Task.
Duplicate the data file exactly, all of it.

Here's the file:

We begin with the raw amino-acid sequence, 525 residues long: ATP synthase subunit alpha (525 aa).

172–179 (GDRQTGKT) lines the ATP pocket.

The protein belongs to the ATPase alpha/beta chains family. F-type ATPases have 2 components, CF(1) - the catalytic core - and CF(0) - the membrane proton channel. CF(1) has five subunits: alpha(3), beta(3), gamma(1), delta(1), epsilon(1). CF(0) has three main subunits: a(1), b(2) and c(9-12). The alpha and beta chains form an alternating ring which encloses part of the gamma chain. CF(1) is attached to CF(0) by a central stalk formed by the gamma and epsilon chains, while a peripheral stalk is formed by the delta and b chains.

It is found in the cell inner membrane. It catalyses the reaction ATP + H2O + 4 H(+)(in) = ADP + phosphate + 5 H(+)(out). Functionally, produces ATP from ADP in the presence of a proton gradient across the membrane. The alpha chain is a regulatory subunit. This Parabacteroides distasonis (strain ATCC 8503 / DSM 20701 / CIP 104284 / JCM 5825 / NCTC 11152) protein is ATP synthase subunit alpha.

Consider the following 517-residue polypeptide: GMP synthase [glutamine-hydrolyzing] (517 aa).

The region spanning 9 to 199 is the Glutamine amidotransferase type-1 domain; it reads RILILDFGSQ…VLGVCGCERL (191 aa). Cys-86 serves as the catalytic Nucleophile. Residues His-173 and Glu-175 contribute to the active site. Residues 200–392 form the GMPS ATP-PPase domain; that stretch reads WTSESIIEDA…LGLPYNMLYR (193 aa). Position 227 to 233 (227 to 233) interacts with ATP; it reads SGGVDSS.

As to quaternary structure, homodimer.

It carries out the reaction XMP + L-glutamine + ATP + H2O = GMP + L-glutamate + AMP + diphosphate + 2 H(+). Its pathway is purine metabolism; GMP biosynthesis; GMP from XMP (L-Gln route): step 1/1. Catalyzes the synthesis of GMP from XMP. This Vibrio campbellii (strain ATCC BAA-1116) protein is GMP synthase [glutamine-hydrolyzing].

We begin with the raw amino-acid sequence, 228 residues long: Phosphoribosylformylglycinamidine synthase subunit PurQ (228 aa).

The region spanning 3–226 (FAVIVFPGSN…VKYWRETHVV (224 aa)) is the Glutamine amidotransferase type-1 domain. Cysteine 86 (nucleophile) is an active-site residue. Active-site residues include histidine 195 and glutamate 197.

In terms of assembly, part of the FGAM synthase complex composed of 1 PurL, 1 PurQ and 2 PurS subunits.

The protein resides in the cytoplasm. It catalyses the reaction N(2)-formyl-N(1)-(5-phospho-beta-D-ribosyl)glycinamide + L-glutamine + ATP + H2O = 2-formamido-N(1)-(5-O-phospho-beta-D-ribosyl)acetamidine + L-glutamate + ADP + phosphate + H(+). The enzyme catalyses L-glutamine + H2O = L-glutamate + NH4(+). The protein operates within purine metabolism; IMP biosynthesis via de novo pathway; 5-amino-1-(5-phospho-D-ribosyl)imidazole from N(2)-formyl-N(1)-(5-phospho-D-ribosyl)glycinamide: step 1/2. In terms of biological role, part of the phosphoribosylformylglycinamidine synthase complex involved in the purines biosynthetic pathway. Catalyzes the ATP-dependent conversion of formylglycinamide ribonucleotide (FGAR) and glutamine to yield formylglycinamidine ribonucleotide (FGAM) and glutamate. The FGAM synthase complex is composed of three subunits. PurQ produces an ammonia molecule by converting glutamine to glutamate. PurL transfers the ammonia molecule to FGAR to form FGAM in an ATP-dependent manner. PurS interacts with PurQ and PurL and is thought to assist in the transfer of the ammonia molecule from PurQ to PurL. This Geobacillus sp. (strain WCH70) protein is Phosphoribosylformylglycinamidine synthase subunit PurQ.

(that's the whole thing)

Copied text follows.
We begin with the raw amino-acid sequence, 525 residues long: ATP synthase subunit alpha (525 aa).

172–179 (GDRQTGKT) lines the ATP pocket.

The protein belongs to the ATPase alpha/beta chains family. F-type ATPases have 2 components, CF(1) - the catalytic core - and CF(0) - the membrane proton channel. CF(1) has five subunits: alpha(3), beta(3), gamma(1), delta(1), epsilon(1). CF(0) has three main subunits: a(1), b(2) and c(9-12). The alpha and beta chains form an alternating ring which encloses part of the gamma chain. CF(1) is attached to CF(0) by a central stalk formed by the gamma and epsilon chains, while a peripheral stalk is formed by the delta and b chains.

It is found in the cell inner membrane. It catalyses the reaction ATP + H2O + 4 H(+)(in) = ADP + phosphate + 5 H(+)(out). Functionally, produces ATP from ADP in the presence of a proton gradient across the membrane. The alpha chain is a regulatory subunit. This Parabacteroides distasonis (strain ATCC 8503 / DSM 20701 / CIP 104284 / JCM 5825 / NCTC 11152) protein is ATP synthase subunit alpha.

Consider the following 517-residue polypeptide: GMP synthase [glutamine-hydrolyzing] (517 aa).

The region spanning 9 to 199 is the Glutamine amidotransferase type-1 domain; it reads RILILDFGSQ…VLGVCGCERL (191 aa). Cys-86 serves as the catalytic Nucleophile. Residues His-173 and Glu-175 contribute to the active site. Residues 200–392 form the GMPS ATP-PPase domain; that stretch reads WTSESIIEDA…LGLPYNMLYR (193 aa). Position 227 to 233 (227 to 233) interacts with ATP; it reads SGGVDSS.

As to quaternary structure, homodimer.

It carries out the reaction XMP + L-glutamine + ATP + H2O = GMP + L-glutamate + AMP + diphosphate + 2 H(+). Its pathway is purine metabolism; GMP biosynthesis; GMP from XMP (L-Gln route): step 1/1. Catalyzes the synthesis of GMP from XMP. This Vibrio campbellii (strain ATCC BAA-1116) protein is GMP synthase [glutamine-hydrolyzing].

We begin with the raw amino-acid sequence, 228 residues long: Phosphoribosylformylglycinamidine synthase subunit PurQ (228 aa).

The region spanning 3–226 (FAVIVFPGSN…VKYWRETHVV (224 aa)) is the Glutamine amidotransferase type-1 domain. Cysteine 86 (nucleophile) is an active-site residue. Active-site residues include histidine 195 and glutamate 197.

In terms of assembly, part of the FGAM synthase complex composed of 1 PurL, 1 PurQ and 2 PurS subunits.

The protein resides in the cytoplasm. It catalyses the reaction N(2)-formyl-N(1)-(5-phospho-beta-D-ribosyl)glycinamide + L-glutamine + ATP + H2O = 2-formamido-N(1)-(5-O-phospho-beta-D-ribosyl)acetamidine + L-glutamate + ADP + phosphate + H(+). The enzyme catalyses L-glutamine + H2O = L-glutamate + NH4(+). The protein operates within purine metabolism; IMP biosynthesis via de novo pathway; 5-amino-1-(5-phospho-D-ribosyl)imidazole from N(2)-formyl-N(1)-(5-phospho-D-ribosyl)glycinamide: step 1/2. In terms of biological role, part of the phosphoribosylformylglycinamidine synthase complex involved in the purines biosynthetic pathway. Catalyzes the ATP-dependent conversion of formylglycinamide ribonucleotide (FGAR) and glutamine to yield formylglycinamidine ribonucleotide (FGAM) and glutamate. The FGAM synthase complex is composed of three subunits. PurQ produces an ammonia molecule by converting glutamine to glutamate. PurL transfers the ammonia molecule to FGAR to form FGAM in an ATP-dependent manner. PurS interacts with PurQ and PurL and is thought to assist in the transfer of the ammonia molecule from PurQ to PurL. This Geobacillus sp. (strain WCH70) protein is Phosphoribosylformylglycinamidine synthase subunit PurQ.